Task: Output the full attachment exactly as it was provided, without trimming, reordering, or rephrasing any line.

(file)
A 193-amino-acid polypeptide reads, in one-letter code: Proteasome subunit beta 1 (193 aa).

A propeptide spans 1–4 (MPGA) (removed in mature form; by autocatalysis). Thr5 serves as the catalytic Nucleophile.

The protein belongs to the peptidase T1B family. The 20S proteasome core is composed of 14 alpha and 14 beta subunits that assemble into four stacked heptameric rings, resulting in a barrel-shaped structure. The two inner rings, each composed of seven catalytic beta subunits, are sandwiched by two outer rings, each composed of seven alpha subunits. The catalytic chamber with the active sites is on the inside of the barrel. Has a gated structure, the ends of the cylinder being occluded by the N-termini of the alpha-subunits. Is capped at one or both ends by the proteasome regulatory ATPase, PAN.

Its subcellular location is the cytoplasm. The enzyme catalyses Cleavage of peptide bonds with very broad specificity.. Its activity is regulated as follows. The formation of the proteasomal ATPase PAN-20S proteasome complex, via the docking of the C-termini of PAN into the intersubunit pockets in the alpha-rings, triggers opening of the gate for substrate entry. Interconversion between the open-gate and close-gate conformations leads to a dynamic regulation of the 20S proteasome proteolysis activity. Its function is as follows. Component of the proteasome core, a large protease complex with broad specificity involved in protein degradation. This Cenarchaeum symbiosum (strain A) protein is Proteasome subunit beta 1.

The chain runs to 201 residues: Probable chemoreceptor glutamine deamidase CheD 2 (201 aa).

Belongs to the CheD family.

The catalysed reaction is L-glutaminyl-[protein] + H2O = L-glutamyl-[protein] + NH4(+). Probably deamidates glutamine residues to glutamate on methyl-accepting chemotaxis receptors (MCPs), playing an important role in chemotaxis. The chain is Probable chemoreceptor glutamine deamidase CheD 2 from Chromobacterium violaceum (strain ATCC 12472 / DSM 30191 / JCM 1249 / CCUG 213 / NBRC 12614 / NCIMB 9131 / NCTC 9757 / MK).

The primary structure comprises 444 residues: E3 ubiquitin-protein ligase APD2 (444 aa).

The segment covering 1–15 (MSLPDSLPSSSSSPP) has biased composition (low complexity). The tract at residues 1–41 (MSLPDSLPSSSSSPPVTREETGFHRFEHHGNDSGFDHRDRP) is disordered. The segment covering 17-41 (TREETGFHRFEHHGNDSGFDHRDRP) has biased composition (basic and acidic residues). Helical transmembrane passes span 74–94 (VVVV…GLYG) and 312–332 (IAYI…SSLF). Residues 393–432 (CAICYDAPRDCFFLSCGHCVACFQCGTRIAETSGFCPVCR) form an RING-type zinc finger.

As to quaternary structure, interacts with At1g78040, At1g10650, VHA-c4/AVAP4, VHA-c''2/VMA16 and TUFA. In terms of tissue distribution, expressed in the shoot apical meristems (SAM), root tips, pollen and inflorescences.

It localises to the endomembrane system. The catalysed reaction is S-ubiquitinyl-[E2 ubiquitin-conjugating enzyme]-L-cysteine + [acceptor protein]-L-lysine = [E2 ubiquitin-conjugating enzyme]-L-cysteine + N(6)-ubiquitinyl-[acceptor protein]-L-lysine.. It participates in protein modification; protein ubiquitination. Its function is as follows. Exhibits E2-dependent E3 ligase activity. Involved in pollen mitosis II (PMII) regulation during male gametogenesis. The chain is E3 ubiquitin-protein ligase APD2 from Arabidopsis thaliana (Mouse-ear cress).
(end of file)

A 193-amino-acid polypeptide reads, in one-letter code: Proteasome subunit beta 1 (193 aa).

A propeptide spans 1–4 (MPGA) (removed in mature form; by autocatalysis). Thr5 serves as the catalytic Nucleophile.

The protein belongs to the peptidase T1B family. The 20S proteasome core is composed of 14 alpha and 14 beta subunits that assemble into four stacked heptameric rings, resulting in a barrel-shaped structure. The two inner rings, each composed of seven catalytic beta subunits, are sandwiched by two outer rings, each composed of seven alpha subunits. The catalytic chamber with the active sites is on the inside of the barrel. Has a gated structure, the ends of the cylinder being occluded by the N-termini of the alpha-subunits. Is capped at one or both ends by the proteasome regulatory ATPase, PAN.

Its subcellular location is the cytoplasm. The enzyme catalyses Cleavage of peptide bonds with very broad specificity.. Its activity is regulated as follows. The formation of the proteasomal ATPase PAN-20S proteasome complex, via the docking of the C-termini of PAN into the intersubunit pockets in the alpha-rings, triggers opening of the gate for substrate entry. Interconversion between the open-gate and close-gate conformations leads to a dynamic regulation of the 20S proteasome proteolysis activity. Its function is as follows. Component of the proteasome core, a large protease complex with broad specificity involved in protein degradation. This Cenarchaeum symbiosum (strain A) protein is Proteasome subunit beta 1.

The chain runs to 201 residues: Probable chemoreceptor glutamine deamidase CheD 2 (201 aa).

Belongs to the CheD family.

The catalysed reaction is L-glutaminyl-[protein] + H2O = L-glutamyl-[protein] + NH4(+). Probably deamidates glutamine residues to glutamate on methyl-accepting chemotaxis receptors (MCPs), playing an important role in chemotaxis. The chain is Probable chemoreceptor glutamine deamidase CheD 2 from Chromobacterium violaceum (strain ATCC 12472 / DSM 30191 / JCM 1249 / CCUG 213 / NBRC 12614 / NCIMB 9131 / NCTC 9757 / MK).

The primary structure comprises 444 residues: E3 ubiquitin-protein ligase APD2 (444 aa).

The segment covering 1–15 (MSLPDSLPSSSSSPP) has biased composition (low complexity). The tract at residues 1–41 (MSLPDSLPSSSSSPPVTREETGFHRFEHHGNDSGFDHRDRP) is disordered. The segment covering 17-41 (TREETGFHRFEHHGNDSGFDHRDRP) has biased composition (basic and acidic residues). Helical transmembrane passes span 74–94 (VVVV…GLYG) and 312–332 (IAYI…SSLF). Residues 393–432 (CAICYDAPRDCFFLSCGHCVACFQCGTRIAETSGFCPVCR) form an RING-type zinc finger.

As to quaternary structure, interacts with At1g78040, At1g10650, VHA-c4/AVAP4, VHA-c''2/VMA16 and TUFA. In terms of tissue distribution, expressed in the shoot apical meristems (SAM), root tips, pollen and inflorescences.

It localises to the endomembrane system. The catalysed reaction is S-ubiquitinyl-[E2 ubiquitin-conjugating enzyme]-L-cysteine + [acceptor protein]-L-lysine = [E2 ubiquitin-conjugating enzyme]-L-cysteine + N(6)-ubiquitinyl-[acceptor protein]-L-lysine.. It participates in protein modification; protein ubiquitination. Its function is as follows. Exhibits E2-dependent E3 ligase activity. Involved in pollen mitosis II (PMII) regulation during male gametogenesis. The chain is E3 ubiquitin-protein ligase APD2 from Arabidopsis thaliana (Mouse-ear cress).